Space is a tough environment to work in. Sometimes, successes like the Mars Exploration Rovers or the Cassini orbiter make it seem otherwise, but every space mission is really a series of minor miracles. Unfortunately, it looks as if the Kepler spacecraft, one of the most exciting missions in recent memory, may have run out of its good luck. Yesterday, mission controllers announced that Kepler had lost a second of its four reaction wheels to mechanical failure. Without at least three wheels, science operations cannot continue.
(Full disclosure: the Kepler spacecraft is operated by my employer, the Laboratory for Atmospheric and Space Physics. It's a sad day around here...)
Reaction wheels are kind of like gyroscopes. They spin quickly, providing a source of angular momentum to the spacecraft. Varying the speed of a wheel causes the telescope to rotate in the direction that wheel is spinning. In this way, very small changes can be made to stabilize the craft, much finer than via rocket control. Reaction wheels also operate on electricity, which conserves precious maneuvering fuel. Since we live in a three-dimensional world, we need three reaction wheels in order to fully manipulate the spacecraft.
Because they are some of the only moving components on many spacecraft, reactions wheels are a common point of failure. For this reason, Kepler carried four, instead of the required three. One failed about nine months ago, leaving Kepler with no remaining backups. Now, with only two wheels left, mission controllers must also use maneuvering thrusters to orient the telescope. Unfortunately, this usually isn't accurate enough for scientific observations.
All spacecraft are designed to operate for a so-called primary mission. Kepler's primary mission lasted three and half years, and it completed that last year. In one sense, any life the spacecraft has after its primary mission is 'borrowed time.' Sometimes, like with Cassini, you get lucky and can extend the mission two (or more!) times. Sometimes not. The Kepler mission had been extended through 2016, but that was conditional on having an operating spacecraft.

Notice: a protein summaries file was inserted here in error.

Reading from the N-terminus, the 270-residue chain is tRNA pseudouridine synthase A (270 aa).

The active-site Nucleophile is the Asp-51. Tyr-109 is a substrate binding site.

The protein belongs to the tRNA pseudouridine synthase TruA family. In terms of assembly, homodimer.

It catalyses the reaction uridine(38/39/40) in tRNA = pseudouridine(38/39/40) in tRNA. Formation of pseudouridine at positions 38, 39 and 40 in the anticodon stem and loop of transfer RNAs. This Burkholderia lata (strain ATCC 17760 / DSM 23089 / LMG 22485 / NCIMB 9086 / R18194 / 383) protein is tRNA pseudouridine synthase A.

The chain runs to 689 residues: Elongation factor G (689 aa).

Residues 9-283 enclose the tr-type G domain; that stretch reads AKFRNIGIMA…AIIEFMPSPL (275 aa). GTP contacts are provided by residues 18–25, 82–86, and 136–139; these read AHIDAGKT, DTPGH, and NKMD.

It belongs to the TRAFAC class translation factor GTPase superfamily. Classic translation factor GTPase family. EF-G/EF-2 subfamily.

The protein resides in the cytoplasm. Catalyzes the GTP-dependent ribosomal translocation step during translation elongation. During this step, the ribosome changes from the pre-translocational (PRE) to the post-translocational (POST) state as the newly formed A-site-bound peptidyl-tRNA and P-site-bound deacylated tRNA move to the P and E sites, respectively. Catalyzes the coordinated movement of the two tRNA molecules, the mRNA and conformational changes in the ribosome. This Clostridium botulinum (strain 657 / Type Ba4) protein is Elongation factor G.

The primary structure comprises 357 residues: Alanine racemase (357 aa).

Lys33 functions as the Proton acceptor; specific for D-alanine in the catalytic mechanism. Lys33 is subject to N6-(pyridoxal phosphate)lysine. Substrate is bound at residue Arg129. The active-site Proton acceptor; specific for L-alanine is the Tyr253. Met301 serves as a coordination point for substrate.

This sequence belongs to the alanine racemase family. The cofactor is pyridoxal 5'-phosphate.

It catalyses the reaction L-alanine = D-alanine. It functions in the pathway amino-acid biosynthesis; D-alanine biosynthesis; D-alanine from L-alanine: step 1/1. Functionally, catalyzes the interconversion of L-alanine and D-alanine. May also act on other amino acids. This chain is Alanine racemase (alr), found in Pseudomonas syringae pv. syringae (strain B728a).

Even if Kepler has made its final observation, its impact on astronomy has been enormous. In just four years, it has identified more than 2700 possible planets. I think we'll always look bak at the history of extra-solar planets as being pre-Kepler and post-Kepler. The vast quantity of data collected by the telescope has also benefitted other areas of astronomy. Asteroseismology, for example, has made huge strides in the last few years. The study of star-quakes, asteroseismology has benefitted enormously from the precise, repetitive observations made by Kepler.
Just like every other field in science, the study of exoplanets will go on after Kepler. Perhaps most exciting is Gaia, slated to launch later this year. Instead of monitoring the brightness of many stars, like Kepler did, Gaia will monitor their positions. Small wiggles in the position of a star could suggest an orbiting planet, just as a small dip in brightness has already done.
We don't need Gaia, however, to tell us what Kepler already has: that we have far more galactic neighbors than we ever thought possible.